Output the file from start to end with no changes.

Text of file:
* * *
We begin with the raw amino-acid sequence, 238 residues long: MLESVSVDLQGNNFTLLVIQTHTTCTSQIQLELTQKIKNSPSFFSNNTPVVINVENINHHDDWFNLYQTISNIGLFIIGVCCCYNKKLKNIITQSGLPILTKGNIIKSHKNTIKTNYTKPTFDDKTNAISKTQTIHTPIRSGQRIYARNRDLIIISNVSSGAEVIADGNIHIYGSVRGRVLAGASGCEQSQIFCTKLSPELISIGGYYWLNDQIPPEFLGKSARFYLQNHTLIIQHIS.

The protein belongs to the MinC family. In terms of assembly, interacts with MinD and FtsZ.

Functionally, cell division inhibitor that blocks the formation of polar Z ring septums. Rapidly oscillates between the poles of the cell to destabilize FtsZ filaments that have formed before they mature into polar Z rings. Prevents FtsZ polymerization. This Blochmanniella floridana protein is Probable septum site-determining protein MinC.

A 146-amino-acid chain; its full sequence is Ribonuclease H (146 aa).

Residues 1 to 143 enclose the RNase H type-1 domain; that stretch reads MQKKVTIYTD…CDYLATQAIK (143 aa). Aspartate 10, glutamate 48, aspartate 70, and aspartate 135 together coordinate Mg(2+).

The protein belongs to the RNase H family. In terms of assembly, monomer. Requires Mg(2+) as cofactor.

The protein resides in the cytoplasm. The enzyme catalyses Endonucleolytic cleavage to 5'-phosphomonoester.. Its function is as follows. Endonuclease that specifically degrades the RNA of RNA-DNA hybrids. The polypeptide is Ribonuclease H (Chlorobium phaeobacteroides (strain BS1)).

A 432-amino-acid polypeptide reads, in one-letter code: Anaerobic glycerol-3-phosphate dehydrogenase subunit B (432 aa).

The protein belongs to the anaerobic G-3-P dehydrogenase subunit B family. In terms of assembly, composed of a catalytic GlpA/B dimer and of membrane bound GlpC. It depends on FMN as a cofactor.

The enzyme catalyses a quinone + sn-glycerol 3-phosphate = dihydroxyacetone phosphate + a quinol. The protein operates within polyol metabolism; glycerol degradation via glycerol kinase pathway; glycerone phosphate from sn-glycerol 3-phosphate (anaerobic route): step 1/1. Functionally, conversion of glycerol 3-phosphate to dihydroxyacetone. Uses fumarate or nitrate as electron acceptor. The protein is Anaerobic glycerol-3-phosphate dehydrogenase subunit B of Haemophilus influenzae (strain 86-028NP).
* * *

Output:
We begin with the raw amino-acid sequence, 238 residues long: MLESVSVDLQGNNFTLLVIQTHTTCTSQIQLELTQKIKNSPSFFSNNTPVVINVENINHHDDWFNLYQTISNIGLFIIGVCCCYNKKLKNIITQSGLPILTKGNIIKSHKNTIKTNYTKPTFDDKTNAISKTQTIHTPIRSGQRIYARNRDLIIISNVSSGAEVIADGNIHIYGSVRGRVLAGASGCEQSQIFCTKLSPELISIGGYYWLNDQIPPEFLGKSARFYLQNHTLIIQHIS.

The protein belongs to the MinC family. In terms of assembly, interacts with MinD and FtsZ.

Functionally, cell division inhibitor that blocks the formation of polar Z ring septums. Rapidly oscillates between the poles of the cell to destabilize FtsZ filaments that have formed before they mature into polar Z rings. Prevents FtsZ polymerization. This Blochmanniella floridana protein is Probable septum site-determining protein MinC.

A 146-amino-acid chain; its full sequence is Ribonuclease H (146 aa).

Residues 1 to 143 enclose the RNase H type-1 domain; that stretch reads MQKKVTIYTD…CDYLATQAIK (143 aa). Aspartate 10, glutamate 48, aspartate 70, and aspartate 135 together coordinate Mg(2+).

The protein belongs to the RNase H family. In terms of assembly, monomer. Requires Mg(2+) as cofactor.

The protein resides in the cytoplasm. The enzyme catalyses Endonucleolytic cleavage to 5'-phosphomonoester.. Its function is as follows. Endonuclease that specifically degrades the RNA of RNA-DNA hybrids. The polypeptide is Ribonuclease H (Chlorobium phaeobacteroides (strain BS1)).

A 432-amino-acid polypeptide reads, in one-letter code: Anaerobic glycerol-3-phosphate dehydrogenase subunit B (432 aa).

The protein belongs to the anaerobic G-3-P dehydrogenase subunit B family. In terms of assembly, composed of a catalytic GlpA/B dimer and of membrane bound GlpC. It depends on FMN as a cofactor.

The enzyme catalyses a quinone + sn-glycerol 3-phosphate = dihydroxyacetone phosphate + a quinol. The protein operates within polyol metabolism; glycerol degradation via glycerol kinase pathway; glycerone phosphate from sn-glycerol 3-phosphate (anaerobic route): step 1/1. Functionally, conversion of glycerol 3-phosphate to dihydroxyacetone. Uses fumarate or nitrate as electron acceptor. The protein is Anaerobic glycerol-3-phosphate dehydrogenase subunit B of Haemophilus influenzae (strain 86-028NP).